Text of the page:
0

I am looking for fast conversions. I found out that converting with atof is much more faster than using the stringstream like the below tests.

What I look for now is a fast way to convert from double to char*
I have a problem to find this conversion.

char* to double takes 3.1 sec

double Number1;
	char* Num = "8.12";

	for(int i = 0; i < 2000000; i++)
	{			
		Number1 = atof(Num);
	}
	MessageBox::Show("Finish");

std::string to double takes 35 sec

double Number1;
	std::string Num = "8.12";

	for(int i = 0; i < 2000000; i++)
	{			
		stringstream v1(Num);
		v1 >> Number1;
	}
	MessageBox::Show("Finish");

double to std::string takes 51 sec

double Number1 = 8.12;
	std::string Num;

	for(int i = 0; i < 2000000; i++)
	{			
		stringstream v1;
		v1 << Number1;
		Num = v1.str();
	}
	MessageBox::Show("Finish");
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Last Post by mitrmkar
0

You test may not be entirely accurate, for example in this part of the code:

for (int i = 0; i < 2000000; i++) {			
   stringstream v1(Num);
   v1 >> Number1;
}

Because here you are constructing stringstream 2000000 times, and destroying it 2000000 times, which obviously is going to add to the total amount of time, if you try making it a global or static variable, and just clear the stream every cycle, then hopefully this should speed it up. Like this:

double Number1;
std::string Num = "8.12";
stringstream v1;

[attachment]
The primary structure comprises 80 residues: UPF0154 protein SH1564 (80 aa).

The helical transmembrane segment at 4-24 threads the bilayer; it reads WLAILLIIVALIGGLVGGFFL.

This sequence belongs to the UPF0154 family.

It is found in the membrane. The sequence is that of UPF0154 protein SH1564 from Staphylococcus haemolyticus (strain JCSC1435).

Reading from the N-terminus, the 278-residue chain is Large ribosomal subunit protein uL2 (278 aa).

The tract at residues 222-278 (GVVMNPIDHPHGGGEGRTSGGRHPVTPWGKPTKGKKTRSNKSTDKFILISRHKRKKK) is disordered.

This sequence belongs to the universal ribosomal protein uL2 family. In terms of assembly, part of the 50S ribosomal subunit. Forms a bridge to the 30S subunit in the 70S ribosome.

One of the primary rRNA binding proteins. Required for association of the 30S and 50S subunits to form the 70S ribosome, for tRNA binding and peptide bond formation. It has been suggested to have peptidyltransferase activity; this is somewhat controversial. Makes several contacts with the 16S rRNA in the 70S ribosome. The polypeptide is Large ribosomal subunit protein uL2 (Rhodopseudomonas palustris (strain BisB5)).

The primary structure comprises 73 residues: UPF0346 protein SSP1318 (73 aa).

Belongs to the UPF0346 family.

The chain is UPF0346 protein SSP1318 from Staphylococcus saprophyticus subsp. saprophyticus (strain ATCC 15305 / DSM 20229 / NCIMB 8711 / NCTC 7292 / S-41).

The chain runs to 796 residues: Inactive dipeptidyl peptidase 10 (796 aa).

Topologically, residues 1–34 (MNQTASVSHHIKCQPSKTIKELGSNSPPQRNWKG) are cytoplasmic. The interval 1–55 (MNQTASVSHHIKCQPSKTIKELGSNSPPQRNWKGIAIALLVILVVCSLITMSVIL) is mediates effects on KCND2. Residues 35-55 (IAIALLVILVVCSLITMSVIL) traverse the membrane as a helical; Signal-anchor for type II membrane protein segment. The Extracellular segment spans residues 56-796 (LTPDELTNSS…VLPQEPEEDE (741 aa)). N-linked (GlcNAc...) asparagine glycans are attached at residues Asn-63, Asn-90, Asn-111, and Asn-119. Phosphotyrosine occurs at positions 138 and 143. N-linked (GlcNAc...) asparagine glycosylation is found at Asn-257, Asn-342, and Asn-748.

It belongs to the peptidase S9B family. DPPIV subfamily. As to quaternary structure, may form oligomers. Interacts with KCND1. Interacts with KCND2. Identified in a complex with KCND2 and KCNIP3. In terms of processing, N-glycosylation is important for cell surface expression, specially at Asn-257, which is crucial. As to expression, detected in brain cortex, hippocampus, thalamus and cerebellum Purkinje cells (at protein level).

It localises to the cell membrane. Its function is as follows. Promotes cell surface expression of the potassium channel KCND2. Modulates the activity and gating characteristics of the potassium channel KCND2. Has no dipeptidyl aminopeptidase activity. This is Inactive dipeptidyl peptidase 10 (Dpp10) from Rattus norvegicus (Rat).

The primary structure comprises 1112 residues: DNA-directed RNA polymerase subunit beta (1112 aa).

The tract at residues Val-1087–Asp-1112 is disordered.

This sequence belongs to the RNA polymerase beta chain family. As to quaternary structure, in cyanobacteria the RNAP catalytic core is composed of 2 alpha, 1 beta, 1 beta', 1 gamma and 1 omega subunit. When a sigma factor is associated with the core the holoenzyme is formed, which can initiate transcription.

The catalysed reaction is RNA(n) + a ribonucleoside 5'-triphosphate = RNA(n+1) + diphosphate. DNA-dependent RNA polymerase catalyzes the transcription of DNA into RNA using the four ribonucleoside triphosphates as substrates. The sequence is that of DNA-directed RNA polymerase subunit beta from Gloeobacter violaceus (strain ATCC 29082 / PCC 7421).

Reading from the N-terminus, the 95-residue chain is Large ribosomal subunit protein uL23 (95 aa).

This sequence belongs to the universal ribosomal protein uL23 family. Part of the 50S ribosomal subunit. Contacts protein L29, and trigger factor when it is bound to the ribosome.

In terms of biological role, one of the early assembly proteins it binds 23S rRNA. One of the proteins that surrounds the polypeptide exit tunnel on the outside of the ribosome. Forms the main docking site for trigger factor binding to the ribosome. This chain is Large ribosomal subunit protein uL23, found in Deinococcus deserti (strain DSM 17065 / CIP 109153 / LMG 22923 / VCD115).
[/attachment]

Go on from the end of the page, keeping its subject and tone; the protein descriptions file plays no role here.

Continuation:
for (int i = 0; i < 2000000; i++) {
   v1 << Num;
   v1 >> Number1;
   v1.clear();
}
0

Yes you are right. When changing that, the test went down from 35 to 20 seconds.
Great to think about these details !

0

> What I look for now is a fast way to convert from double to char*
> I have a problem to find this conversion.

a. compile C++ source to generate native code, not IL that is interpreted at run-time.
b. enable optimizations.

with these two, this is what i get:

#include "stdafx.h"
#include <iostream>
#include <cstdlib>
#include <ctime>
#include <string>
#include <sstream>
#include <math.h>

#pragma unmanaged   // generate native code
void double_to_string()
{
  std::clock_t start = std::clock() ;
  for(int i = 0; i < 2000000; i++)
  {			
    double Number1 = 8.12;
    static std::string Num;
    static std::stringstream v1;
	  v1 << Number1;
	  v1 >> Num;
  }
  std::clock_t end = std::clock() ;
  std::cout << "double_to_string: "
    << double( end-start ) / CLOCKS_PER_SEC << '\n' ;
}
#pragma managed

#pragma unmanaged   // generate native code
void string_to_double()
{
  std::clock_t start = std::clock() ;
  for(int i = 0; i < 2000000; i++)
  {			
    double Number1 ;
    static std::string Num = "8.12" ;
    static std::stringstream v1;
	  v1 << Num;
	  v1 >> Number1;
  }
  std::clock_t end = std::clock() ;
  std::cout << "string_to_double: " 
    << double( end-start ) / CLOCKS_PER_SEC << '\n' ;
}
#pragma managed

#pragma unmanaged   // generate native code
void cstrng_to_double()
{
  std::clock_t start = std::clock() ;
  for(int i = 0; i < 2000000; i++)
  {	
    double Number1 ;
    const char* Num = "8.12";
    Number1 = std::atof(Num);
  }
  std::clock_t end = std::clock() ;
  std::cout << "cstrng_to_double: " 
    << double( end-start ) / CLOCKS_PER_SEC << '\n' ;